Seeking to reduce negative environmental impact, some local residents are asking two municipalities to become the first in the Centre Region to enact fees for single-use plastic bags at area businesses.
Petitions and comments in support were presented on Monday to the State College Borough Council and Ferguson Township Board of Supervisors. Ferguson Township resident Pam Steckler, who spearheaded the campaign, said 77 township residents and 144 borough residents signed the petitions, both of which are above the numbers necessary to request action by the municipal governing bodies.
State College resident Terry Melton said the petition asks both municipalities to pass by Nov. 1 legislation which would require consumers to be charged a 25 cent fee for each plastic bag used at point of purchase at retail stores, restaurants, pharmacies and farmers markets. Of that fee, 10 cents would be paid to the municipality to be used for environmental protection and education initiatives. The other 15 cents would be kept by the business to cover costs of collection and disbursement.
Under the proposal, stores would be able to offer paper bags made of 100 percent recycled material with a minimum of 40 percent post-consumer waste. Stores should charge 10 cents to cover costs while encouraging customers to use their own bags, Melton said.
"Reusable, washable cotton canvas cloth bags are the best options for carrying purchases," Melton said. "All business will be encouraged to offer these for sale."
If approved, petitioners suggested beginning enforcement in six months. The petition asks for municipalities to provide signage to be used at registers explaining the ordinance and the detrimental effects of single-use plastic on the environment.
Steckler said that the petition is starting with State College and Ferguson Township, but that the goal is for it to be adopted for all municipalities in the Centre Region Council of Governments.
"Many folks from other municipalities were interested in getting this for their areas, too," Steckler said.
More than 160 communities in the United States have ordinances banning or requiring fees for single-use plastic bags. The local Sierra Club Moshannon Group has been working on advocating for plastic bag fees in the region for more than a year, Steckler said.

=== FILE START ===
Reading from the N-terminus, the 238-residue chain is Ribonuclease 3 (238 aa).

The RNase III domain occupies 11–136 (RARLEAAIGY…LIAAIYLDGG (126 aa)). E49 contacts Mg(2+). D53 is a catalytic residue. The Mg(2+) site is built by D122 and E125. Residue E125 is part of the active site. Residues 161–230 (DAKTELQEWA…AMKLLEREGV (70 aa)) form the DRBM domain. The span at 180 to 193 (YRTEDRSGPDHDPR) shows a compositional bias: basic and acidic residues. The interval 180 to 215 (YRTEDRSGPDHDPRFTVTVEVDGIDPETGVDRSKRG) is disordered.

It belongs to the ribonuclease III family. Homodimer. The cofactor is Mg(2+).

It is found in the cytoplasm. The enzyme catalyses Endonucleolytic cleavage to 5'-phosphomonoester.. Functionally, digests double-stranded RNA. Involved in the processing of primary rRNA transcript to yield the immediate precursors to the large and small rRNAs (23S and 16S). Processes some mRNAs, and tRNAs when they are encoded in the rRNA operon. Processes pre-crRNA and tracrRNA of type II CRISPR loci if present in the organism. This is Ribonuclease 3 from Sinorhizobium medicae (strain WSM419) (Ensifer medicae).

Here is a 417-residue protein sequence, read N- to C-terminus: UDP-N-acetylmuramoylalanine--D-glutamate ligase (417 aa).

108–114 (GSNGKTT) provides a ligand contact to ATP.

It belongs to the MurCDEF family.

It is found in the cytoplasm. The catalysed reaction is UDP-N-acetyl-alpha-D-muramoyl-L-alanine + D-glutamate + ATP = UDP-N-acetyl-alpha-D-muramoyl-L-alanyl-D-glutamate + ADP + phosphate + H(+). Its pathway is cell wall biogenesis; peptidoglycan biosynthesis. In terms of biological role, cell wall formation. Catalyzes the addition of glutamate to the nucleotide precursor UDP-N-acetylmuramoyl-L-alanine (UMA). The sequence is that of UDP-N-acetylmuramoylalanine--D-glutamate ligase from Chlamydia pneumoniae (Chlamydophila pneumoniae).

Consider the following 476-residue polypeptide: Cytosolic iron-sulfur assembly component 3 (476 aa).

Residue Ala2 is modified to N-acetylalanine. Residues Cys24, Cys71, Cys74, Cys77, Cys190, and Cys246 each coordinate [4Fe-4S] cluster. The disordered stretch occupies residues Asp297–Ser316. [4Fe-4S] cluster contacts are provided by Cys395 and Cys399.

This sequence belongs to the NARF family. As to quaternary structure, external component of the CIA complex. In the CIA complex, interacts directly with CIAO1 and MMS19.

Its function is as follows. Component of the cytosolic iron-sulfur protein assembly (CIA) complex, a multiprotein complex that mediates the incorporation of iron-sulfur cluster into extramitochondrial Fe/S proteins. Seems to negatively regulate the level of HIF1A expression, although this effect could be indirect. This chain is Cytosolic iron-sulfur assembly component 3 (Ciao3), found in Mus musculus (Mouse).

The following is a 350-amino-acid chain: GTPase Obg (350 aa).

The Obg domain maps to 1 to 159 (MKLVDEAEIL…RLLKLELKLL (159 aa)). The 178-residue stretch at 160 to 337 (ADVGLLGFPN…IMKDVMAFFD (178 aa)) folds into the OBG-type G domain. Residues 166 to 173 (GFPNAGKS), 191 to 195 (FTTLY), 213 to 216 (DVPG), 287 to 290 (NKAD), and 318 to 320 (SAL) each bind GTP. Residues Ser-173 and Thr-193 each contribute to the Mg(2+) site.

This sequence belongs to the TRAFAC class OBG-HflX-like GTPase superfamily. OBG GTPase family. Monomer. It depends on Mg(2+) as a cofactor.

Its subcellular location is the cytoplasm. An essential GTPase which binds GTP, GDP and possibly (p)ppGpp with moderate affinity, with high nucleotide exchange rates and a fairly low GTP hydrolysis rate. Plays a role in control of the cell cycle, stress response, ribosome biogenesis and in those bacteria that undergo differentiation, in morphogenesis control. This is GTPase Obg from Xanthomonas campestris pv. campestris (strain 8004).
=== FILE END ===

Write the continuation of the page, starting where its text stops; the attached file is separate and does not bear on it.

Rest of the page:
The petition also advocates for municipalities to consider banning use of plastic straws and stirrers, and Styrofoam cups and takeout boxes.
"Single-use plastics are suffocating our oceans, despoiling our rivers and roadways, killing land and sea life and are having a huge impact on the health and well-being of our common home, Earth," Steckler said.
She noted that it is estimated that by 2050, the amount of plastic in the oceans will outweigh fish if nothing is done to reduce plastic use.
The petition also states that reducing plastic bag usage also helps reduce dependence on fossil fuels, since most plastics are derived from oil or gas.
Steckler said she hoped Ferguson Township and State College would have the issue on the agendas for their Oct. 1 meetings. Peter Buckland, chair of the Ferguson Township supervisors, said that the board has 90 days to verify the petition signatures and put the matter on a meeting agenda for consideration.
State College Borough Council did not address the petition and commenters directly, but before it was brought forward, council member Jesse Barlow said he is well aware of the petition and talked with officials from State College and other municipalities about it.
"I think that it is doable," said Barlow, who added that plastic bags weren't common in grocery stores until the late 1970s. "Plastic waste is too much a part of our waste stream. It’s a large part of our oceans. It’s changing the nature of life in our oceans."
At the start of the borough council meeting, council members unanimously approved a resolution supporting the elimination of plastic straws in the borough and encouraging local businesses to provide alternative options to reduce plastic straw waste.
The resolution states that 500 million plastic straws are thrown away daily. Straws are not biodegradable, but photodegradable, breaking down into smaller pieces that are ingested by land and sea animals and can eventually make their way into the food chain and water supply, the resolution said.
The resolution is a position statement to encourage plastic straw elimination, but does not have an enforcement mechanism.